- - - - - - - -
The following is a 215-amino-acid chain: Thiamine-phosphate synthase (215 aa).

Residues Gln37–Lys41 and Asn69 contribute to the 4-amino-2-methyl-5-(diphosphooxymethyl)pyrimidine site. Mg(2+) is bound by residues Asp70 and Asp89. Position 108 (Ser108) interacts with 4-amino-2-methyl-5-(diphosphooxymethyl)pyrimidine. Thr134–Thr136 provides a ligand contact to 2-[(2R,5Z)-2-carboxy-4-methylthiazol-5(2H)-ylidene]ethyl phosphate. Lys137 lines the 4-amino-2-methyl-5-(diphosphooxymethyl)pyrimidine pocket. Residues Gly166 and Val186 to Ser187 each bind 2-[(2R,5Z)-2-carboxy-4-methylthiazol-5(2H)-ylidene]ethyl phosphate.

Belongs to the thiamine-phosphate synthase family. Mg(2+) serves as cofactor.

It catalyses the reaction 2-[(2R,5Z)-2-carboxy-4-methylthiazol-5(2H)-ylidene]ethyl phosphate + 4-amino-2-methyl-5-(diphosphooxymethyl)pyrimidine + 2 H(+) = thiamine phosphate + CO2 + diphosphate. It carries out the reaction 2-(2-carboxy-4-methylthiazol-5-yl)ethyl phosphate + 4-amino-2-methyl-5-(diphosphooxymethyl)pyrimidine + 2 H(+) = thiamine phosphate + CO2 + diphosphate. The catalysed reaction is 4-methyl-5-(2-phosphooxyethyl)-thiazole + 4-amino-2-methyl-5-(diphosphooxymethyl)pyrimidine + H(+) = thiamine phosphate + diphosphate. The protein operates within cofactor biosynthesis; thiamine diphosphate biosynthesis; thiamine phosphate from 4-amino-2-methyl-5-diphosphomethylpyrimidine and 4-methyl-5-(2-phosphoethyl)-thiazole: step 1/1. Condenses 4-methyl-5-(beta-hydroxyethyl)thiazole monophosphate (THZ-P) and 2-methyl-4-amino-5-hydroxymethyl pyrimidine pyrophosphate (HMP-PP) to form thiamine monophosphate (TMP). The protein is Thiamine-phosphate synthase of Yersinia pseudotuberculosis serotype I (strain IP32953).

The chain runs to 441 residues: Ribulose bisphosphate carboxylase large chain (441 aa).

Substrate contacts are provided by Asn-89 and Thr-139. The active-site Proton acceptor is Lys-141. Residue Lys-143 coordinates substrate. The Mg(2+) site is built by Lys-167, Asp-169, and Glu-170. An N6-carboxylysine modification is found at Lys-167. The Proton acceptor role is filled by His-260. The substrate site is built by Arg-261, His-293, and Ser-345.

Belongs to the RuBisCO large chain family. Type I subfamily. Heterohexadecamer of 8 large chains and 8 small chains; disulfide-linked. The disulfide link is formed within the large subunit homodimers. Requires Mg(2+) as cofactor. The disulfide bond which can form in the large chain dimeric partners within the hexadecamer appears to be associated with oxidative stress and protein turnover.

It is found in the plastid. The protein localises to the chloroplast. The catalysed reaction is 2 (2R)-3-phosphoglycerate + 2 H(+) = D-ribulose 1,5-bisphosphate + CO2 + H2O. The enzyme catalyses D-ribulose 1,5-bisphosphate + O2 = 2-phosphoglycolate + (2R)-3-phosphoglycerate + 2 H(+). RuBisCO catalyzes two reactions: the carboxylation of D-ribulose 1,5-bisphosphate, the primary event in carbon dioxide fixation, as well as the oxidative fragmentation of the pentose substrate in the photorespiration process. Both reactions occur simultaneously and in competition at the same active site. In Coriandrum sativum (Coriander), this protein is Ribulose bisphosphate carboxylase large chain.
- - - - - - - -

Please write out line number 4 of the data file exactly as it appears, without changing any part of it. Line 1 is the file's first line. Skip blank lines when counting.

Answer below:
It catalyses the reaction 2-[(2R,5Z)-2-carboxy-4-methylthiazol-5(2H)-ylidene]ethyl phosphate + 4-amino-2-methyl-5-(diphosphooxymethyl)pyrimidine + 2 H(+) = thiamine phosphate + CO2 + diphosphate. It carries out the reaction 2-(2-carboxy-4-methylthiazol-5-yl)ethyl phosphate + 4-amino-2-methyl-5-(diphosphooxymethyl)pyrimidine + 2 H(+) = thiamine phosphate + CO2 + diphosphate. The catalysed reaction is 4-methyl-5-(2-phosphooxyethyl)-thiazole + 4-amino-2-methyl-5-(diphosphooxymethyl)pyrimidine + H(+) = thiamine phosphate + diphosphate. The protein operates within cofactor biosynthesis; thiamine diphosphate biosynthesis; thiamine phosphate from 4-amino-2-methyl-5-diphosphomethylpyrimidine and 4-methyl-5-(2-phosphoethyl)-thiazole: step 1/1. Condenses 4-methyl-5-(beta-hydroxyethyl)thiazole monophosphate (THZ-P) and 2-methyl-4-amino-5-hydroxymethyl pyrimidine pyrophosphate (HMP-PP) to form thiamine monophosphate (TMP). The protein is Thiamine-phosphate synthase of Yersinia pseudotuberculosis serotype I (strain IP32953).